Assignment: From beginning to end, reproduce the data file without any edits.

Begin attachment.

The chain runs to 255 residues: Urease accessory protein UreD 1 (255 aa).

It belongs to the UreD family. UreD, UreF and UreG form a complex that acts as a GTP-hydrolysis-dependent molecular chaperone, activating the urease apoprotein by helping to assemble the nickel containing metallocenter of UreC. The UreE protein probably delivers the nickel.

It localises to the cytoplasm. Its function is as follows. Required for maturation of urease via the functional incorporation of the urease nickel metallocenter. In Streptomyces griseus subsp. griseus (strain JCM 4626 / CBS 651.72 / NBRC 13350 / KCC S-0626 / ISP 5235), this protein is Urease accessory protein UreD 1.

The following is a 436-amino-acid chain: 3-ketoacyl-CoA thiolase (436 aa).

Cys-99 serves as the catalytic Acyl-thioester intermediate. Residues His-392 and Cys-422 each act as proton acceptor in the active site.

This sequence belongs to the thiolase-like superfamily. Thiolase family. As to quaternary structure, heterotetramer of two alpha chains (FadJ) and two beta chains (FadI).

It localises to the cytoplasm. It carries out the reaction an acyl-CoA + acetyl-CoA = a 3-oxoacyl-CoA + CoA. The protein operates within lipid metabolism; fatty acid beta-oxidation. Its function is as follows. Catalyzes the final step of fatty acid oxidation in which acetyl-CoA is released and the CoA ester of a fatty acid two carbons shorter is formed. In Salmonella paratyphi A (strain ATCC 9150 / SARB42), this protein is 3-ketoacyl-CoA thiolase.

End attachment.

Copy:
The chain runs to 255 residues: Urease accessory protein UreD 1 (255 aa).

It belongs to the UreD family. UreD, UreF and UreG form a complex that acts as a GTP-hydrolysis-dependent molecular chaperone, activating the urease apoprotein by helping to assemble the nickel containing metallocenter of UreC. The UreE protein probably delivers the nickel.

It localises to the cytoplasm. Its function is as follows. Required for maturation of urease via the functional incorporation of the urease nickel metallocenter. In Streptomyces griseus subsp. griseus (strain JCM 4626 / CBS 651.72 / NBRC 13350 / KCC S-0626 / ISP 5235), this protein is Urease accessory protein UreD 1.

The following is a 436-amino-acid chain: 3-ketoacyl-CoA thiolase (436 aa).

Cys-99 serves as the catalytic Acyl-thioester intermediate. Residues His-392 and Cys-422 each act as proton acceptor in the active site.

This sequence belongs to the thiolase-like superfamily. Thiolase family. As to quaternary structure, heterotetramer of two alpha chains (FadJ) and two beta chains (FadI).

It localises to the cytoplasm. It carries out the reaction an acyl-CoA + acetyl-CoA = a 3-oxoacyl-CoA + CoA. The protein operates within lipid metabolism; fatty acid beta-oxidation. Its function is as follows. Catalyzes the final step of fatty acid oxidation in which acetyl-CoA is released and the CoA ester of a fatty acid two carbons shorter is formed. In Salmonella paratyphi A (strain ATCC 9150 / SARB42), this protein is 3-ketoacyl-CoA thiolase.